|Talbotiella cheekii Burgt|
in van der Burgt, Molmou, Diallo, et al., 2018.
Talbotiella cheekii Burgt, a new tree species from Guinea, is described and illustrated. It is a tree to 24 m high, with a stem diameter to 83 cm, and occurs in forest dominated by tree species of the Leguminosae subfamily Detarioideae, on rocky stream banks and rocky hill slopes, at an altitude of 100 – 600 m. It is estimated that 1600 – 2400 mature trees have been seen, in about twelve forest patches; more trees may be present in places not yet visited. One of the localities of the new species is situated at only 46 km northeast of the centre of the capital Conakry and 6 km northeast of the town centre of Coyah, part of the Conakry urban agglomeration. Its distribution is 1400 km further west from the previous westernmost distribution of the genus. The current extent of occurrence is 166 km2. Talbotiella cheekii is here assessed as Endangered (EN) following IUCN Red List categories.
Key Words: Conservation, Endangered species, West Africa
|Fig. 1. Talbotiella cheekii Burgt. |
A two flowers; B twig with inflorescences; C infructescence with two fruits; D leaves.
A – B from Burgt 2087; C from Molmou 988; D from Burgt 2065.
PHOTOS: A, B, D Xander van der Burgt; C Martin Cheek.
Talbotiella cheekii Burgt sp. nov.
Recognition: Talbotiella cheekii is morphologically similar to T. batesii Baker f. The pedicels of T. cheekii are pink to red, 9 – 24 mm long; the bracteoles are 8 – 15 × 0.7 – 1.5 mm (the pedicels of T. batesii are white, 4 – 10.5 mm long; the bracteoles are 6 – 8.5 × 1.1 – 2.5 mm). The ovary of T. cheekii is reddish green to dark red, and glabrous with only the edges densely hairy (the ovary of T. batesii is pale pink, and densely hairy). The pod of T. cheekii is glabrous, the sutures sparsely hairy (the pod of T. batesii has the surfaces and suture moderately puberulous). The leaflet apex of T. cheekii is rounded to slightly emarginate (the leaflet apex of T. batesii is acute).
DISTRIBUTION: Guinea (Map 1). Talbotiella cheekii occurs on the sandstone plateau in the northern part of Coyah Préfecture. Its distribution just extends into Dubreka and Kindia Préfectures.
Etymology: Talbotiella cheekii is named after Dr Martin Cheek, Head of the Africa & Madagascar Team in the Identification and Naming Department of the Royal Botanic Gardens, Kew. The new species was discovered thanks to his long-standing commitment to the study of African plants. He has been studying the flora of Guinea on field expeditions since 2005, supported the restoration of the National Herbarium of Guinea, and described a new genus and four new species from the country (Cheek & Burgt 2010; Cheek & Haba 2016a, 2016b; Cheek & Williams 2016; Cheek et al. 2016). He is also involved in the designation of new protected areas in Guinea as part of Kew’s Tropical Important Plant Areas (TIPAs) Project (Darbyshire et al. 2017) and is supervising a Darwin Initiative-funded project on rare plant species conservation in the country.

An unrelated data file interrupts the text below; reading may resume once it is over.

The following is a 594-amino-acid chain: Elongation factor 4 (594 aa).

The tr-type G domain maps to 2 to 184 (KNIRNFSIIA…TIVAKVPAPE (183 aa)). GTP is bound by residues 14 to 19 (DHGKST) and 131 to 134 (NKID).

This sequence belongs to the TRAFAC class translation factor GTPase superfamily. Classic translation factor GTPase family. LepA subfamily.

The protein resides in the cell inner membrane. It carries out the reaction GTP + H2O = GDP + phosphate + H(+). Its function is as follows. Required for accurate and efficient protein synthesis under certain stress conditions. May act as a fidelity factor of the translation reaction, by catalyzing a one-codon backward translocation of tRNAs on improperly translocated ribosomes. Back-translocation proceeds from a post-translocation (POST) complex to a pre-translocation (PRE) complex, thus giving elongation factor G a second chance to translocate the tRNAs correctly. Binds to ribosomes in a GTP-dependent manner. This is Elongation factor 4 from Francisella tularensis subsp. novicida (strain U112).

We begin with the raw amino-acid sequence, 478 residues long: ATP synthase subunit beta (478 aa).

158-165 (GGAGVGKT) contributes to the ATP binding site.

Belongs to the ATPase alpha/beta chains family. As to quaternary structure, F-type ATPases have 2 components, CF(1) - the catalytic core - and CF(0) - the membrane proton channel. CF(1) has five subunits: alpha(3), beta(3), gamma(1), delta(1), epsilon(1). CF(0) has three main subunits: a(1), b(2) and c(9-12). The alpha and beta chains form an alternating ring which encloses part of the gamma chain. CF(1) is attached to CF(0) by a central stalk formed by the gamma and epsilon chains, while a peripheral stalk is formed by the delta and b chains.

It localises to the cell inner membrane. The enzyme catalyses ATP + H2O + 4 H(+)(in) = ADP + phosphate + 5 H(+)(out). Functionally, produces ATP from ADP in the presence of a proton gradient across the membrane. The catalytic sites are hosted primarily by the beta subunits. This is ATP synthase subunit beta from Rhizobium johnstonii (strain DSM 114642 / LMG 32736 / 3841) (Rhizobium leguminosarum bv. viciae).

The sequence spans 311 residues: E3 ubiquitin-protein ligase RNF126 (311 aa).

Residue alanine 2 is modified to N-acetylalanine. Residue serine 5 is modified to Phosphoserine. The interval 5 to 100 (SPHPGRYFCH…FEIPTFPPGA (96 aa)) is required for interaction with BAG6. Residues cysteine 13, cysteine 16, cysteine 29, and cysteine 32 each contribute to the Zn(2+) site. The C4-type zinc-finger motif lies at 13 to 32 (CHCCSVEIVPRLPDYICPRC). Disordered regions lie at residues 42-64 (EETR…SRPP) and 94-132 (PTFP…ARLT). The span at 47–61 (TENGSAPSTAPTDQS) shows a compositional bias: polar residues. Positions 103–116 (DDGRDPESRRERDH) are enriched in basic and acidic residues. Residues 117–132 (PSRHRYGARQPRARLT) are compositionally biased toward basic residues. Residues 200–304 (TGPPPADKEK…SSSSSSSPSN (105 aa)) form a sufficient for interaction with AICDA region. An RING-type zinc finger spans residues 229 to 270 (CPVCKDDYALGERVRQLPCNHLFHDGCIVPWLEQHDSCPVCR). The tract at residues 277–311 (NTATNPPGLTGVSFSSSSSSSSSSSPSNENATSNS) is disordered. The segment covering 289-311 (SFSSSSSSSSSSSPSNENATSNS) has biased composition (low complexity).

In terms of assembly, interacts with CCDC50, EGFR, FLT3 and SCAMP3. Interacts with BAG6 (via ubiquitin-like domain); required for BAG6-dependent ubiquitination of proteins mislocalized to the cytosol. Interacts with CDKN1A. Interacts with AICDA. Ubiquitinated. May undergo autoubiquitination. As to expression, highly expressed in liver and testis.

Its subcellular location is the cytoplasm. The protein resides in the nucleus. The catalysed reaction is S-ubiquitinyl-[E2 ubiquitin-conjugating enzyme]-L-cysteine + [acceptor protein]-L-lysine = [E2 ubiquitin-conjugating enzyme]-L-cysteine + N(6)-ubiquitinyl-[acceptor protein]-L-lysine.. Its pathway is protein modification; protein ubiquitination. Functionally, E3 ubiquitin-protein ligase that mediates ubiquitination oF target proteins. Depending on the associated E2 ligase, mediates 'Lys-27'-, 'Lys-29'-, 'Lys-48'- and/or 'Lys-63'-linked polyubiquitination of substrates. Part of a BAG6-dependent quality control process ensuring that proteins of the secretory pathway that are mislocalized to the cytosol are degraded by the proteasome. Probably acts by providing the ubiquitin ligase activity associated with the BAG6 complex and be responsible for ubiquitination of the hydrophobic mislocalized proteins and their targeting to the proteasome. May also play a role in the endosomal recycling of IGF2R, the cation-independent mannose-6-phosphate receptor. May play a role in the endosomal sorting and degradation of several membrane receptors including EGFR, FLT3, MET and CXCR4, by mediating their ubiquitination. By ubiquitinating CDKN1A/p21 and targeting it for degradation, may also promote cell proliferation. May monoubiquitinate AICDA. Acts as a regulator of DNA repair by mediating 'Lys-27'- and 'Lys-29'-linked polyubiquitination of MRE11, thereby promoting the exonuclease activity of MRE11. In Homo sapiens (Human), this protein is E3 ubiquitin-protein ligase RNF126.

Vernacular Name: Linsonyi (from Burgt 2084); Meni (from Molmou 988); Wonkifong wouri khorohoi (from Burgt 2097), translated as the “Tree with hard wood from Wonkifong”. This last name was proposed by the people of Malassi village when the trees were shown to them. All three names are in the Susu language.
Talbotiella cheekii is characterised by the long pedicels, pink to red in colour, the long and narrow bracteoles, the glabrous pod (only the margin sometimes has a few hairs) and the rounded to slightly emarginate leaflet apex. Apart from this, the leaves and leaflets of T. cheekii and T. batesii are more or less similar; both species have 9 – 14 pairs of leaflets per leaf. Of all previously described Talbotiella species, T. cheekii is morphologically most similar to T. batesii. This is remarkable, because T. batesii is the easternmost species of Talbotiella, occurring in southeast Cameroon, northeast Gabon and north Congo (Brazzaville), at 2900 to 3100 km distance from T. cheekii, the westernmost species. A molecular analysis might show, however, that T. cheekii is more closely related to a different species, for example to T. gentii from Ghana, geographically the nearest of the eight existing Talbotiella species.
Two more plant species from the Leguminosae family have been newly discovered in Guinea in recent years: Eriosema triformum Burgt (Burgt et al. 2012), a pyrophytic herb with unifoliolate leaves, from submontane grassland, endemic to the Pic de Fon area in the Simandou Range, and Gilbertiodendron tonkolili Burgt & Estrella (Estrella et al. 2012), a tree from well-drained sandy and/or rocky soils on river banks and forest patches, first discovered in Sierra Leone, and later found to occur also in Guinea (e.g. the specimens Cheek 16172, 16583 and 16614; all in HNG and K).
Xander M. van der Burgt, Denise Molmou, Almamy Diallo, Gbamon Konomou, Pepe M. Haba and Sékou Magassouba. 2018. Talbotiella cheekii (Leguminosae: Detarioideae), A New Tree Species from Guinea. Kew Bulletin. 73:26. DOI: 10.1007/s12225-018-9755-4